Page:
Fujitsu's K Computer is no longer the fastest supercomputer in the world. According to the latest Top500 list of the world's fastest supercomputers, that honour now goes to IBM's Sequoia system, which beats the K's 10.5 petaflop Linpack benchmark with a sustained world record speed of 16.32 petaflops. That's over 16 thousand trillion calculations per second.

The Sequoia is a Blue Gene/Q system running IBM's 64-bit, 18-core PowerPC A2 processors. There are 98,304 of these advanced 1.6GHz chips housed in its 96 racks. The configuration gives Sequoia just over 1.57 million parallel computing cores.

Like the giant redwood that gives Sequoia its name, the world's fastest supercomputer isn't small. It occupies 3,422 square feet, and LLNL (the Lawrence Livermore National Laboratory in California) had to strengthen the floor of its building before it was installed. The 96 racks reportedly weigh as much as 30 adult elephants.

Sequoia was designed with a theoretical top speed of 20 petaflops. This makes it eight times more powerful than LLNL's previous number cruncher, Blue Gene/L, which was benchmarked at 478.2 teraflops and ruled the Top500 list from 2005-2008.

The National Nuclear Security Administration uses this incredible processing power to simulate the safety and reliability of the US nuclear stockpile, eliminating the need for underground testing. According to LLNL, "Sequoia will provide a more complete understanding of weapons performance, notably hydrodynamics and properties of materials at extreme pressures and temperatures."

The June 2012 Top500 rankings were revealed at the International Supercomputing Conference in Hamburg. Sequoia knocked the 705,024-core Japanese K computer (10.5 petaflops) into second place, with another Blue Gene/Q system, Mira (8.2 petaflops), in third.

The IBM-built, Intel-powered SuperMUC iDataPlex system debuted in fourth place (2.9 petaflops), while the Chinese Tianhe-1A (2.6 petaflops) completed the top five.

Sequoia cements IBM's position as the world's premier supercomputer provider. There are 213 IBM-built systems listed in the Top500, including 21 Blue Gene/Q clusters, four of which rank in the top 10.

IBM
The team behind the Sequoia

In addition to Sequoia and Mira, the Italian Fermi cluster at CINECA (1.7 petaflops) slots in at number seven, while the German JuQUEEN (1.4 petaflops) is number eight. The question is: how long will Sequoia be able to hold on to the top spot?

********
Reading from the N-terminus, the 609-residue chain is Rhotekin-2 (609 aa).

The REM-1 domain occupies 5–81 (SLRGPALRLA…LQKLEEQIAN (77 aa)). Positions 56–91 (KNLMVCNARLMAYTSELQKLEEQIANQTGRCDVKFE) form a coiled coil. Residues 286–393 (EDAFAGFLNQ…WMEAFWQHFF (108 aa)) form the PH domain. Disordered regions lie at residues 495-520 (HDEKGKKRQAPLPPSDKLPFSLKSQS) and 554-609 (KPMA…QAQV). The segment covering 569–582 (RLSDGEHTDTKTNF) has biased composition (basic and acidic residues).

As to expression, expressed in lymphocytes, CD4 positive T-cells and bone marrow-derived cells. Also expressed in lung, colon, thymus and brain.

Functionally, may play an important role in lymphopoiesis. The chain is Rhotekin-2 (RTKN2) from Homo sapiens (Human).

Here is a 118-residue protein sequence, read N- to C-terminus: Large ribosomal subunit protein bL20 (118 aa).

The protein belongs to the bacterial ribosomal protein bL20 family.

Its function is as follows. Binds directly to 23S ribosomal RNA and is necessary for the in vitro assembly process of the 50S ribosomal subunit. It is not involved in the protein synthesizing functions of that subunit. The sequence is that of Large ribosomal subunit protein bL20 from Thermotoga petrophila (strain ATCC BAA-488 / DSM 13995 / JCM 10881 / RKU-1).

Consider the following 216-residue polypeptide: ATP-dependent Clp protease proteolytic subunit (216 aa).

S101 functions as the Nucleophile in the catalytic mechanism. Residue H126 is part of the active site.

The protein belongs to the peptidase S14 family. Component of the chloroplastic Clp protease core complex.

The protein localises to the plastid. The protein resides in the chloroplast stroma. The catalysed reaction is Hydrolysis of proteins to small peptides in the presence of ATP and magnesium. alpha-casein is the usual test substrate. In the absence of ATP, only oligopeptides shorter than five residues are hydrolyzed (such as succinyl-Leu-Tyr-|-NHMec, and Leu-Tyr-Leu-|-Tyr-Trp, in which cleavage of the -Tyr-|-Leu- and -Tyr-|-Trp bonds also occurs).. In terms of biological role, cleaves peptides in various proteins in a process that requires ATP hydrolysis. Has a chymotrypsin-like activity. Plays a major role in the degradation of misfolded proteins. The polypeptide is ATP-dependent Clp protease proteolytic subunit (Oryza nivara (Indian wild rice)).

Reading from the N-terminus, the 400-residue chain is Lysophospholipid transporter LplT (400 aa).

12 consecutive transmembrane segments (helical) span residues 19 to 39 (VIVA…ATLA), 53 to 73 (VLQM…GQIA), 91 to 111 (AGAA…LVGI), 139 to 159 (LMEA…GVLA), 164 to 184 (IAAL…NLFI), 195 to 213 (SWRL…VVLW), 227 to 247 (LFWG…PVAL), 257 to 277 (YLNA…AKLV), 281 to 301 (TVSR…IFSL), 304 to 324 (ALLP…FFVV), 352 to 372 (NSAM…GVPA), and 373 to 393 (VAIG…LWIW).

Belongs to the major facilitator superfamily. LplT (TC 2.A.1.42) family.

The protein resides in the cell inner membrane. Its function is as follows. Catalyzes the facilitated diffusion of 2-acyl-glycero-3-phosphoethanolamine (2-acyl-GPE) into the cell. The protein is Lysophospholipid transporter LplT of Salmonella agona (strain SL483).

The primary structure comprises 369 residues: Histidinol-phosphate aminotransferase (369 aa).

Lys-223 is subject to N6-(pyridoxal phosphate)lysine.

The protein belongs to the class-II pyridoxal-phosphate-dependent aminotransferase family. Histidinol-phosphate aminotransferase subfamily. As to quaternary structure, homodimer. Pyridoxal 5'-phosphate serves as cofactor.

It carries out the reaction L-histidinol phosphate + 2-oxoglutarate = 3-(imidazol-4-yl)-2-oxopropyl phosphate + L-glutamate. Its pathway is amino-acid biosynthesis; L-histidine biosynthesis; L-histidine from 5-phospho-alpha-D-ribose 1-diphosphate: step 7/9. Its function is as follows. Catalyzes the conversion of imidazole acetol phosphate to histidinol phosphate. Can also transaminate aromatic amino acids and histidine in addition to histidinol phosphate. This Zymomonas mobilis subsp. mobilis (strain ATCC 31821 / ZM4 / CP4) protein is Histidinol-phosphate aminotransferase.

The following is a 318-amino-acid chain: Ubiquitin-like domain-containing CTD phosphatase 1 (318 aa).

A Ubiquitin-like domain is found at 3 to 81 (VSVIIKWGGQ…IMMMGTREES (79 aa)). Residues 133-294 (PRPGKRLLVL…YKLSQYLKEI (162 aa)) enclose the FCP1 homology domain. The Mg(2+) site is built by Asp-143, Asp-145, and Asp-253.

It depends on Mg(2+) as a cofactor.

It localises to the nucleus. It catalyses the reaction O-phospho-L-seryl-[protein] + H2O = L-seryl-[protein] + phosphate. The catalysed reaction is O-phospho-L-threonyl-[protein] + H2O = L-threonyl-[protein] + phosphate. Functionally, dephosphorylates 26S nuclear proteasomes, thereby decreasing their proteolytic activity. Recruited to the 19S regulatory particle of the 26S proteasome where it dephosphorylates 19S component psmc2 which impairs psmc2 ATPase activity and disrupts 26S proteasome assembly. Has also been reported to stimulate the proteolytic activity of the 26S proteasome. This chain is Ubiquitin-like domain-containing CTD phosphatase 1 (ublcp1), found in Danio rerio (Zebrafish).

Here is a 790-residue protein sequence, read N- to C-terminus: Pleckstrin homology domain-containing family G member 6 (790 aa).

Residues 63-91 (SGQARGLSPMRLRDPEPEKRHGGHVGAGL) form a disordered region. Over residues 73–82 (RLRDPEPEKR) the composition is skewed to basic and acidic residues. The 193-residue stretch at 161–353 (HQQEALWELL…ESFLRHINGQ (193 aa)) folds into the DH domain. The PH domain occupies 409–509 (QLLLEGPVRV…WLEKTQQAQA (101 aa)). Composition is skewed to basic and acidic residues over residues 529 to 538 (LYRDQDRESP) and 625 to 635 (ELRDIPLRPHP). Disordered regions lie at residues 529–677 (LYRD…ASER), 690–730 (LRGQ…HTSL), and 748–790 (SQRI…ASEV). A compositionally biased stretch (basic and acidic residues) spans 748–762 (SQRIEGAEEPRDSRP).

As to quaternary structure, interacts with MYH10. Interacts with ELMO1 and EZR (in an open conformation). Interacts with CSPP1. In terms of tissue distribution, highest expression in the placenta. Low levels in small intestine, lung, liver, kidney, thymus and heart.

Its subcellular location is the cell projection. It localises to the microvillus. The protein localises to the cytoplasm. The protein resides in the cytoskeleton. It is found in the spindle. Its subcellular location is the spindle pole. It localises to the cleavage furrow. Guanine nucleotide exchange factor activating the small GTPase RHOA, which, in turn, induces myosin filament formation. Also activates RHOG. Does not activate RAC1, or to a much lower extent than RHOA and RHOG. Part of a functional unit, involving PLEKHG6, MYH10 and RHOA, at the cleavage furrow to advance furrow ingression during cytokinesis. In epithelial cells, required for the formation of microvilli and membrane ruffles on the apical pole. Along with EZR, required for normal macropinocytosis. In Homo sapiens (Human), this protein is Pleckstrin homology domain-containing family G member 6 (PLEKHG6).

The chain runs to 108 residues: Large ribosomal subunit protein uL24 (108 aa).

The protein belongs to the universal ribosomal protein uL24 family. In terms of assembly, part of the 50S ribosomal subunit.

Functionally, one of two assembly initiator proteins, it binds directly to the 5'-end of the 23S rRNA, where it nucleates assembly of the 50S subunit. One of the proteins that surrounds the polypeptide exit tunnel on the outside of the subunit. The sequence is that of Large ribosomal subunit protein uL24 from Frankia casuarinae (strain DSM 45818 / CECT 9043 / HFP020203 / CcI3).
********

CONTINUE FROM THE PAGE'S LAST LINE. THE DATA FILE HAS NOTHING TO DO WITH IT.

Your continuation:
China has two systems in the top 10 and, according to The Register, it is planning a 100+ petaflop supercomputer for 2015. The Tianhe-1A wasn't just a statement of intent. With its combination of 7,168 NVIDIA Tesla M2050 GPUs and 14,336 Intel Xeon processors, it marked a significant change in the way supercomputers might be built in the future.

According to the Top500 data, "58 systems use accelerators or co-processors (up from 39 six months ago), 53 of these use Nvidia chips, two use Cell processors, two use ATI Radeon and there is one new system with Intel MIC technology."

Intel's Many Integrated Core (MIC) technology has launched as Xeon Phi, and appears in a supercomputer ranked 150th on the Top500. It's a low-key debut for a co-processor that can deliver a teraflop of performance and fit into a single PCIe slot, especially when Intel's first teraflop computer in 1996 consisted of 9,298 CPUs and occupied 72 server cabinets.

Teraflop graveyard

What happened to that first teraflop supercomputer? It's probably buried in a landfill. According to Gary Grider, deputy division leader of the lab's High Performance Computing Division at the US Department of Energy's Los Alamos National Laboratory in New Mexico, supercomputers are often disposed of in this way when they are decommissioned.

But some can have their lives extended with chip upgrades. The Jaguar system at the Oak Ridge National Laboratory is a case in point. Its AMD chips were recently upgraded to 16-core Opteron 6274 processors running at 2.2 GHz. Of its 18,688 computing nodes, 960 now incorporate an Nvidia GPU for extra processing power.

This improved Jaguar is rated at 1.9 petaflops and appears in sixth place on the Top500 list. It's only in the first phase of its overhaul too. After the rest of its upgrade, it will evolve into 'Titan' - a supercomputing cluster with an estimated 10-20 petaflops of computing performance.